The Musée du Luxembourg is offering the "nanny" photographer her most ambitious retrospective to date, with 70 vintage and 144 hitherto unpublished prints.
Vivian Maier (1926-2009), New York, 31 October 1954, silver halide print, 2012.
© Estate of Vivian Maier, Courtesy of Maloof Collection and Howard Greenberg Gallery, NY
A packed throng of people crowd around the self-portraits of Vivian Maier (1926-2009), with her Rolleiflex and floppy hat close by. What is so appealing? Is it her keen eye for post-war America, or her extraordinary destiny as a nanny photographer-turned-superstar? "It's hard to ignore the aspect of discovery," says curator Anne Morin. Since 2011, her Madrid-based production company diCHromA Photography has been distributing a dense, body of work of 120,000 prints: a worldwide exclusive - sparking a phenomenon. The idea behind this retrospective—the most ambitious ever devoted to the artist, who emerged from anonymity through a stroke of luck at an auction two years before her death— is to establish her in her rightful place, alongside others like Lisette Model, Helen Levitt and Diane Arbus.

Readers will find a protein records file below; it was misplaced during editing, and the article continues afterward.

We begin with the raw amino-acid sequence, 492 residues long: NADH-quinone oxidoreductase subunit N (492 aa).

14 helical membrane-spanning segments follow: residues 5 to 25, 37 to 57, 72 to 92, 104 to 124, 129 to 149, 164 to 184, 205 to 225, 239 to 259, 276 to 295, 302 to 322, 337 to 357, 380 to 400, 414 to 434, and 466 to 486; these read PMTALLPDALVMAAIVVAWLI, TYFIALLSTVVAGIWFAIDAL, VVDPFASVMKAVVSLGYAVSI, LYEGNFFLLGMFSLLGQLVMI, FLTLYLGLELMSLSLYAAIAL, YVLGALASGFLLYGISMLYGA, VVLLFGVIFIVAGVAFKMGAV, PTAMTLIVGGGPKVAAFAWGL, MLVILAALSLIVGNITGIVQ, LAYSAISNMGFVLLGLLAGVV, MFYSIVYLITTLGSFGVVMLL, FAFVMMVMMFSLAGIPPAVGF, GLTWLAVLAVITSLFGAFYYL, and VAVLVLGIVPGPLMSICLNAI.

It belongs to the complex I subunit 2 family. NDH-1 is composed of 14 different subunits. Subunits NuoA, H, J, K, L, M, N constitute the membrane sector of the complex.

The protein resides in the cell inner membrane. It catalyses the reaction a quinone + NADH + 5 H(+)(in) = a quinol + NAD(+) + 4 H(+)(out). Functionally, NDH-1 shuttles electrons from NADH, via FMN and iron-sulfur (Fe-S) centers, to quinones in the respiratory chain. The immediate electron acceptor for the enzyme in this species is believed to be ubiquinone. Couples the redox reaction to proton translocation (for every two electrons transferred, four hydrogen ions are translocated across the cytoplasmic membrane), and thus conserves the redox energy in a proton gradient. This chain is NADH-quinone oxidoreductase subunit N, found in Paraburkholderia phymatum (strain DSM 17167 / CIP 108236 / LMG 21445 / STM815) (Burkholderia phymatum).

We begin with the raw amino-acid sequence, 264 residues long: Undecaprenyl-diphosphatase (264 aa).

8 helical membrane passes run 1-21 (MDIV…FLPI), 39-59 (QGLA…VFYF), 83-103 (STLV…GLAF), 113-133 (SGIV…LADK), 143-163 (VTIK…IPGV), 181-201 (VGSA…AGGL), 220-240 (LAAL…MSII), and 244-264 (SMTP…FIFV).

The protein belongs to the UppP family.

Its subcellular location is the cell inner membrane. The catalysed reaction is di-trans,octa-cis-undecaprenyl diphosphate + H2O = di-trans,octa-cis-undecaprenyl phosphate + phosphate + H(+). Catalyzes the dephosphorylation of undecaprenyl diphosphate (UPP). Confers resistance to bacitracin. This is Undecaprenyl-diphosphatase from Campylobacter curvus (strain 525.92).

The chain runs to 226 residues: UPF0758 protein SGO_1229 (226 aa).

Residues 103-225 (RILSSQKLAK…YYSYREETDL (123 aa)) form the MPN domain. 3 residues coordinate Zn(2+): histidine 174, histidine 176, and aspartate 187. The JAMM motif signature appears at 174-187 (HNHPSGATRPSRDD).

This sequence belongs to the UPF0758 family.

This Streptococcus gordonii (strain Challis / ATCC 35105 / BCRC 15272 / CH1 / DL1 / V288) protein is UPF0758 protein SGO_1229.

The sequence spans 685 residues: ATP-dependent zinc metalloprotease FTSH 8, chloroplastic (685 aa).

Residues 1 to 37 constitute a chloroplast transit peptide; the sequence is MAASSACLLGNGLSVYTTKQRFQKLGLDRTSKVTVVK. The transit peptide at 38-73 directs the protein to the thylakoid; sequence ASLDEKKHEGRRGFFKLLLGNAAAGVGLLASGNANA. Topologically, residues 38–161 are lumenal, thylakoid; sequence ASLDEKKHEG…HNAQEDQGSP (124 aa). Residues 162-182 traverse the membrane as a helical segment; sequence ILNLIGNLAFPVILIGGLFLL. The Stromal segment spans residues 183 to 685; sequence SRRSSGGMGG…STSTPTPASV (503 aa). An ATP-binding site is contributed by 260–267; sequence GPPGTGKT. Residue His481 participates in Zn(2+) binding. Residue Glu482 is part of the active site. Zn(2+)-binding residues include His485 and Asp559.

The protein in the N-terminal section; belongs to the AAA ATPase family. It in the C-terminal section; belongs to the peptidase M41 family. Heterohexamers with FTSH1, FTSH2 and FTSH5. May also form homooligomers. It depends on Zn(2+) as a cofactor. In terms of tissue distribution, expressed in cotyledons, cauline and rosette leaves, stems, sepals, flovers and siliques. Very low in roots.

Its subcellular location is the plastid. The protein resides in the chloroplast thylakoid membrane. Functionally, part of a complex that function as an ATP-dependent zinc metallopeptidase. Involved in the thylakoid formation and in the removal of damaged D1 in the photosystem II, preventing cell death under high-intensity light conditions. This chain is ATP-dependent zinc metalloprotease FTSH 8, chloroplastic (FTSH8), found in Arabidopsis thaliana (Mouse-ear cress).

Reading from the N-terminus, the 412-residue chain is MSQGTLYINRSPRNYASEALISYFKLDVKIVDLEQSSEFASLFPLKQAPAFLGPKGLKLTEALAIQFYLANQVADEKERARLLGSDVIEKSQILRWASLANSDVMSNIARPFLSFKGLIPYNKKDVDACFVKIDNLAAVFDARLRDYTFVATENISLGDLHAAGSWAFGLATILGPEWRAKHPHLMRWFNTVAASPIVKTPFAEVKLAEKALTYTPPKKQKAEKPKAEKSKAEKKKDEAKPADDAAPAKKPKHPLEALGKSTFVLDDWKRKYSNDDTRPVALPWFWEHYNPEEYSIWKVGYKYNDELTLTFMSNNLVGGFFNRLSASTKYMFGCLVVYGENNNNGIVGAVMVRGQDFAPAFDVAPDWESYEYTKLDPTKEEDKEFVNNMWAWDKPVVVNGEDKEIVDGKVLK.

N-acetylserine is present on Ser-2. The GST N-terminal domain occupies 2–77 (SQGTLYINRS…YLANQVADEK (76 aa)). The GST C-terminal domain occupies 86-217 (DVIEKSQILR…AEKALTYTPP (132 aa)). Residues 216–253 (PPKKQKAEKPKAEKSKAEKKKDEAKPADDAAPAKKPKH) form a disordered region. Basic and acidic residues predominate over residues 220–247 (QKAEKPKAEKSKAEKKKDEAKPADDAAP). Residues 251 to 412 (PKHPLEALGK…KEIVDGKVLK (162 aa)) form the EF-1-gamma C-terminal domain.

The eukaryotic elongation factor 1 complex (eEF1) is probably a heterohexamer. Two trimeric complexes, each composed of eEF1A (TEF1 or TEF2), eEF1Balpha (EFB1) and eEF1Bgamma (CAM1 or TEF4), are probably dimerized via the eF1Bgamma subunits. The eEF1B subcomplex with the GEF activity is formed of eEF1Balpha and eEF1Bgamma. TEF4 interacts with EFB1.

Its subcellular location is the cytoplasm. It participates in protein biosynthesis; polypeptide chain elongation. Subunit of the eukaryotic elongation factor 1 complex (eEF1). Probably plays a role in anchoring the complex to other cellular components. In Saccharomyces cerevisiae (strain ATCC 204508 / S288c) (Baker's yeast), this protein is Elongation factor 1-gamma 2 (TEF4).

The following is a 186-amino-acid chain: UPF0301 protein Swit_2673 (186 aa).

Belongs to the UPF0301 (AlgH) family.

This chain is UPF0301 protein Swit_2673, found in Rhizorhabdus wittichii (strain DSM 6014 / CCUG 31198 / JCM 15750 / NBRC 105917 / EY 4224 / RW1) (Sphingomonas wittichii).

Just as they did, Maier captured the continuous traffic of the street, in first New York and then Chicago, where she moved to in 1956. As a foil to 70 vintage and 144 hitherto unpublished photos, printed across the Atlantic by Hank's Photographic Services (the only company authorized to scan her negatives), a dozen super 8- and 16-mm films never shown before are projected in a loop. Whether workers leaving their offices, a parade of Apollo astronauts or a line at the box office for an X-rated movie, in a few seconds or minutes, the image (or more precisely what precedes it) comes to life. These lengthy sequences—"Remarkable identities", "interstitial gestures", "kinetic games", "color", "childhood"—accompanied by quotes by Brönte, Perec and Bresson, all illustrate her distinctive style. As does her authoritative voice, which rings out on two rare audio tapes recording the intimate confessions of an old woman and the pranks of her little protégés.